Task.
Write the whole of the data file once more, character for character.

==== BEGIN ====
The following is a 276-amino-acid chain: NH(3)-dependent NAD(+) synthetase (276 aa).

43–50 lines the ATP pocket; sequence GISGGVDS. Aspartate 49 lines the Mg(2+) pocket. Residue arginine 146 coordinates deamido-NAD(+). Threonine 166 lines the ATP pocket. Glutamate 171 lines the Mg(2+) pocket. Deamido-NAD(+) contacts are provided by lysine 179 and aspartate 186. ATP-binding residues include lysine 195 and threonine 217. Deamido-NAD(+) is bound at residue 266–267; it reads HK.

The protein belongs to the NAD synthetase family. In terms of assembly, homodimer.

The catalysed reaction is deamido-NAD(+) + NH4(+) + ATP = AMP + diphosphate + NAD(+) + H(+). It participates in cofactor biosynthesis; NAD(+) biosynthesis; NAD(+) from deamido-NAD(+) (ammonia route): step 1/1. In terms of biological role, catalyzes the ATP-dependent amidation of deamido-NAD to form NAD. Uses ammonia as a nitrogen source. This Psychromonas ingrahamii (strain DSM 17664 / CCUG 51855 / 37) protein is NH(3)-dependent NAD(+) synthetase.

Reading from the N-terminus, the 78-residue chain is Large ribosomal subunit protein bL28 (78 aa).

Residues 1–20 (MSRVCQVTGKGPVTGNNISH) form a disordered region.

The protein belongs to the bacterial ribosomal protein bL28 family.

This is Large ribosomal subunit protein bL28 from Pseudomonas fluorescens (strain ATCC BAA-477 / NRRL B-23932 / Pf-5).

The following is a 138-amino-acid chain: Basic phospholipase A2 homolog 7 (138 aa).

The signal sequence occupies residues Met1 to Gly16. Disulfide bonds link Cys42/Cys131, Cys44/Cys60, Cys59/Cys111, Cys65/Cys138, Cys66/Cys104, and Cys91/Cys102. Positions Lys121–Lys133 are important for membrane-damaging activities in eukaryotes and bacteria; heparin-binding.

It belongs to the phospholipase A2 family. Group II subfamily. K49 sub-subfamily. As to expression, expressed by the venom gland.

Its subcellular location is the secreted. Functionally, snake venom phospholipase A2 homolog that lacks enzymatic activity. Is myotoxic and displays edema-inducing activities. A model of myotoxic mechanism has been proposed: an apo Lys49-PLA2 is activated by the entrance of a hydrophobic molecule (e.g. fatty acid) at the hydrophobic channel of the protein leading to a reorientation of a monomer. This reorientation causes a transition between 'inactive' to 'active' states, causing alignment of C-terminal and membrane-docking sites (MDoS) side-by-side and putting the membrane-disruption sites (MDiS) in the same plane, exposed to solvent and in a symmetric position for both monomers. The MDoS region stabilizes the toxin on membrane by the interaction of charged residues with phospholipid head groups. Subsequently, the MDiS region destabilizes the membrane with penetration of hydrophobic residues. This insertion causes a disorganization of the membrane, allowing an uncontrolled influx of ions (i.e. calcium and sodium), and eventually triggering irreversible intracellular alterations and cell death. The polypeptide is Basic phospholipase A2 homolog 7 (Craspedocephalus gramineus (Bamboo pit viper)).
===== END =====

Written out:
The following is a 276-amino-acid chain: NH(3)-dependent NAD(+) synthetase (276 aa).

43–50 lines the ATP pocket; sequence GISGGVDS. Aspartate 49 lines the Mg(2+) pocket. Residue arginine 146 coordinates deamido-NAD(+). Threonine 166 lines the ATP pocket. Glutamate 171 lines the Mg(2+) pocket. Deamido-NAD(+) contacts are provided by lysine 179 and aspartate 186. ATP-binding residues include lysine 195 and threonine 217. Deamido-NAD(+) is bound at residue 266–267; it reads HK.

The protein belongs to the NAD synthetase family. In terms of assembly, homodimer.

The catalysed reaction is deamido-NAD(+) + NH4(+) + ATP = AMP + diphosphate + NAD(+) + H(+). It participates in cofactor biosynthesis; NAD(+) biosynthesis; NAD(+) from deamido-NAD(+) (ammonia route): step 1/1. In terms of biological role, catalyzes the ATP-dependent amidation of deamido-NAD to form NAD. Uses ammonia as a nitrogen source. This Psychromonas ingrahamii (strain DSM 17664 / CCUG 51855 / 37) protein is NH(3)-dependent NAD(+) synthetase.

Reading from the N-terminus, the 78-residue chain is Large ribosomal subunit protein bL28 (78 aa).

Residues 1–20 (MSRVCQVTGKGPVTGNNISH) form a disordered region.

The protein belongs to the bacterial ribosomal protein bL28 family.

This is Large ribosomal subunit protein bL28 from Pseudomonas fluorescens (strain ATCC BAA-477 / NRRL B-23932 / Pf-5).

The following is a 138-amino-acid chain: Basic phospholipase A2 homolog 7 (138 aa).

The signal sequence occupies residues Met1 to Gly16. Disulfide bonds link Cys42/Cys131, Cys44/Cys60, Cys59/Cys111, Cys65/Cys138, Cys66/Cys104, and Cys91/Cys102. Positions Lys121–Lys133 are important for membrane-damaging activities in eukaryotes and bacteria; heparin-binding.

It belongs to the phospholipase A2 family. Group II subfamily. K49 sub-subfamily. As to expression, expressed by the venom gland.

Its subcellular location is the secreted. Functionally, snake venom phospholipase A2 homolog that lacks enzymatic activity. Is myotoxic and displays edema-inducing activities. A model of myotoxic mechanism has been proposed: an apo Lys49-PLA2 is activated by the entrance of a hydrophobic molecule (e.g. fatty acid) at the hydrophobic channel of the protein leading to a reorientation of a monomer. This reorientation causes a transition between 'inactive' to 'active' states, causing alignment of C-terminal and membrane-docking sites (MDoS) side-by-side and putting the membrane-disruption sites (MDiS) in the same plane, exposed to solvent and in a symmetric position for both monomers. The MDoS region stabilizes the toxin on membrane by the interaction of charged residues with phospholipid head groups. Subsequently, the MDiS region destabilizes the membrane with penetration of hydrophobic residues. This insertion causes a disorganization of the membrane, allowing an uncontrolled influx of ions (i.e. calcium and sodium), and eventually triggering irreversible intracellular alterations and cell death. The polypeptide is Basic phospholipase A2 homolog 7 (Craspedocephalus gramineus (Bamboo pit viper)).